A Collaborative Response to Boating Under the Influence


Touted by some as having capabilities that border on miraculous, alcoholic beverages definitely have their share of reputations. Said to have the ability to make people dance, pick a fight with someone twice their size and even make clothes fall off, beverage alcohol, known as ethanol, is the most abused drug in the United States.

Collab-ResponseSmall quantities of this central nervous system depressant may relax or “loosen” a person’s inhibitions, but we all know what happens when people ingest larger quantities and become a danger to themselves and others. Casualty reports submitted by the state reporting authorities give us a glimpse into just how dangerous it can be to mix too much beverage alcohol with recreational boating.

It’s not unusual for tragedy to serve as a call to action. Many of our state and federal public safety laws had a tragic beginning, and that is probably most true when it comes to our laws addressing impaired operators on our highways and waterways. In most instances, these laws are quite comprehensive, have fairly stiff penalties, and call for increased penalties for repeat offenders. Without effective enforcement of the laws, merely having strong laws on the books is of marginal value.

During the summer of 2014, two separate alcohol-related boat crashes in the south Florida county of Miami-Dade killed a total of five young people and left others injured and traumatized. The local news media began directing attention toward the alcohol and drug problem on the vast local waterways, and once again tragedy served as a call to action.

With the eyes of several local officials fixed squarely on the problem of impaired boat operators and the local media intently watching, the leaders of a number of partner law enforcement agencies took it upon themselves to double-down their efforts to tackle the issue head-on. A local marine law enforcement task force was formed, with representation from federal, state and local law enforcement agencies, and the leaders of those agencies made it clear to their personnel that the “new norm” was zero tolerance for persons operating boats on area waterways while impaired.

It soon became clear that this wasn’t just rhetoric from leadership. The marine law enforcement officers in the area received training in the use of the standardized field sobriety tests for persons in the seated position. Some officers were selected to take advanced training to become Drug Recognition Experts (DREs) to assist in gathering important evidence when impaired operators were found to be under the influence of drugs other than alcohol. Additional breath testing instruments were acquired and were strategically located in order to improve the timeline for obtaining evidentiary breath samples.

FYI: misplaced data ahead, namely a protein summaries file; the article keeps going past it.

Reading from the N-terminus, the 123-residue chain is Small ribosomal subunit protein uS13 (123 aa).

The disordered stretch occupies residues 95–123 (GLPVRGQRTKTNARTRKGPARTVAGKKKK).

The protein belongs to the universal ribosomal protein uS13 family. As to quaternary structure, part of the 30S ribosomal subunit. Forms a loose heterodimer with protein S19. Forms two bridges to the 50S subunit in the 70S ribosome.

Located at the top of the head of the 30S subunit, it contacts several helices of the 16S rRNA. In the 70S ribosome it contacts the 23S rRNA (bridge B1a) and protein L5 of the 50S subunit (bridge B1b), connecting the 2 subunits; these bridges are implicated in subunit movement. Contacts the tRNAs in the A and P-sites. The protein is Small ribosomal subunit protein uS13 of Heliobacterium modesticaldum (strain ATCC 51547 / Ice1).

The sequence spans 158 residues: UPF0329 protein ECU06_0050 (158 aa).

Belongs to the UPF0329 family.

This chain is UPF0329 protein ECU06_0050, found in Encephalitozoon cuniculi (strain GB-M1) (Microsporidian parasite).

Zero_final_logosMajor Alfredo Escanio, FWC’s Regional Commander for the state’s three southern-most counties, explained it this way: “The key is for our personnel to understand that BUI is a priority and leadership is behind it. They must know that this is the new norm and it will not go away. Also, our troops must know that we are supporting them and are doing everything we can to improve their training, equipment, etc.”

A critical part of the “new norm” involved targeted enforcement of the state’s BUI laws. Every marine enforcement officer came to know that impaired operators were the priority target. Multi-agency BUI enforcement details were scheduled on a monthly basis, and it soon became obvious to the boating public that boat operators who over-indulged were being detected and taken to jail. BUI arrests in the area increased significantly and remain steady to this day.

Officers were trained. Leaders have shown steadfast emphasis, support, and engagement. Violators were apprehended and prosecuted. Consider the effort a success, right?

The real success of any such endeavor should be measured in ways other than how many officers participated and how many drunk boaters were arrested. Success is partly about whether the effort is a short-lived emphasis or whether looking for signs of impairment becomes the norm when on-water patrols. Success is also measured both by changes in boater behavior and reduction in alcohol-related boating casualties and accidents.

Since beginning the BUI enforcement emphasis, Miami-Dade County has seen a reduction in recreational boating accidents overall and has yet to have another alcohol-related recreational boating fatality. Not bad for a county with some of the most diverse and extensive boating opportunities in the world…a county with the seventh highest county population in the U.S. (more than 2.6 million residents in 2014) and more than 63,000 registered boats in 2014 (which is more than 18 states and U.S. territories). Clearly this effort continues to be a remarkable success story.

Given the statistics and the fact that the emphasis on BUI enforcement and deterrence in this area is likely to continue for quite some time, people who enjoy the water in and around Miami-Dade County will benefit from a much safer boating environment.